Kharghar Hills Trek during the monsoon of 2015

The Parsik Hills Range that extends right from CBD Belapur all the way to Thane is one major travel destination as well as a hotspot for various flora and fauna in Navi Mumbai. This hill range also forms a wall for the valley city of Kharghar and is much know as Kharghar hills in this region. My relation with this area is quite old. I have been staying and visiting Kharghar right from the days when it was being made. Huge empty roads and vast building less plots made up most of Kharghar back in the day. But one part of Kharghar that was truly its asset was the natural beauty of the forest region. Pandav Khada was a less know attraction then with only the locals from the surrounding villages like Owe, grazing their cattle were the only so called ‘tourists’. But soon the evil hands of development and the never ending greed of so called ‘developed and civilized humans’ discovered this place and soon started clearing of the forests, heavily altering the natural balance. Pandav Khada soon became a overcrowded spot for kids who did drugs and drinks and also couples which in turn leads to some criminal cases after which the region came under the police radar along with restrictions of movement.

I have been travelling to the Pandav Khada Waterfalls and the surrounding regions for quite sometime now. The course has heavily being altered with all the connivence for man making way for the previous jungle trail which I loved. Anyways keeping all the frustration aside, I decided to make my annual pilgrimage to the place this monsoon. This time I decide to hike to different spot. One day as I was shooting time lapses from the hills near the Kharghar Valley Golf Course, I saw the lone peak which came out as a extension from the hill range with a ridge connecting them which served as a wall between a village below and the Pandav Khada meadow. So the next day, I packed up my equipment and set off to that region. Initially I went to the waterfalls and what I witnessed over there was a rather tensed situation where a lone cop was driving away scores of youngsters from the region. I quietly set up my camera and tripod and filmed the waterfalls. After few moments the cop, in rather heavy voice said “Don’t go up the trail leading to the waterfall”. “I am much aware of that fact and also I have no plans to go up right now” I replied. After a brief moment he asked me “Are you a film maker?”.  “Yes I am. I am filming a documentary” I replied. “The reason I told you not to go up is because of those kids over there. They are mostly youth from regions like Mankhurd, Govandi etc who used to trek up to the region to smoke some weed and drink. And later they used to get into either fights or have an overdose or be poisoned leading to casualties” he replied is a rather tensed tone. I was startled to hear this and asked him “What about those who drowned and fell from the waterfalls?”. “No such incident had occured like you have heard. There was a case of poising but no drowning. But we need to keep such public away to prevent more issues over hear. That’s why such stories have cropped up” he replied. I was shocked to hear this. That’s when the kind cop advised me to switch locations. Taking his advice into consideration, I exited Pandav Khada and went towards the original plan of the lone peak. I did feel a bit sad leaving the cop like that alone but thankfully reinforcements had arrived the time I exited the place.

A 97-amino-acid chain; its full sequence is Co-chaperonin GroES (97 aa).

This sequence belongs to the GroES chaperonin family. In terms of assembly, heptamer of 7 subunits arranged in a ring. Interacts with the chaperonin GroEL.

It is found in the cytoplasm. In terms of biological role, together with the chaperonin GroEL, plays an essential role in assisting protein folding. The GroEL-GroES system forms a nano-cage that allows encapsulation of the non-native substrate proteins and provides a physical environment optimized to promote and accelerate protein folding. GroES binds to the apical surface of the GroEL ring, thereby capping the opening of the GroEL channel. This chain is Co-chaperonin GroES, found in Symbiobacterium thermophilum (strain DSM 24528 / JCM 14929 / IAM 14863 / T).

I went towards the base of the lone peak and scanned the area to find a suitable spot to start the climb to the top. Monsoon hadn’t lived up to its name and thus there was not much of mud or slippery rock. But there were a lot of flowers that had bloomed in the region and that sight was blissful. After a steady climb, I reached the top. Though the climb was simple, carrying three bags of equipments wasn’t so.  When I had just reached the ridge that connected the main range with the solo peak, that’s when I realised that I wasn’t alone there as a cow started at me as I had disturbed its lunch. So I slowly made my way and went ahead. As I setup my tripod and as I was filming the Pandav Khada from the location, I could see a villager race his way from the bottom of the hill. I knew he was coming for me and so I waited to see what would be the scene. As he reached my spot, he asked “Press se ho kya?” (Are you from the press?). Most unaware people in India see other people with camera and tripod setup as “Press”. “Nahi uncle. Mei idar ka rehne wala huun. Aise hi shoot kar raha huun album mei daalne” (No uncle. I am just shooting for my album). After exchanging a few happy words and thus convincing him, he left me at peace and happily went down the hills gathering his cattle. After a few minutes, I climbed to the peak of the lone hill only to witness the panoramical view of the Kharghar township and the region around. And sticking to the rule I have made for myself “Pack your bags before 5”, I left the region, waving goodbye to the Shepard I had met on the top on the way home, happy and content.

I never intent to break or enjoy breaking the law of the land but I venerate the outdoors of any region and its always been a pilgrimage to climb Kharghar Hills and will do so as long as my health permits.

Because finally its one thing that gives me peace..


Dog crossing a dam at Pandav Khada

Pandav Khada Hills-1

Pandav Khada Hills-2

Pandav Khada Meadow

Youth being driven out of the Pandav Khada Waterfalls

Ridge leading to the Lone Peak

Section of the golf course adjoining the ridge

The magestic waterfalls from far

Overlapping mountain of the Parsik Hill Range

Pandav Khada Waterfall - Close Up

The region in Black & White

The ridge leading towards the Parsik Hill Range

Panoramic view of the Kharghar Township

Tapas aka me in deep Tapasya



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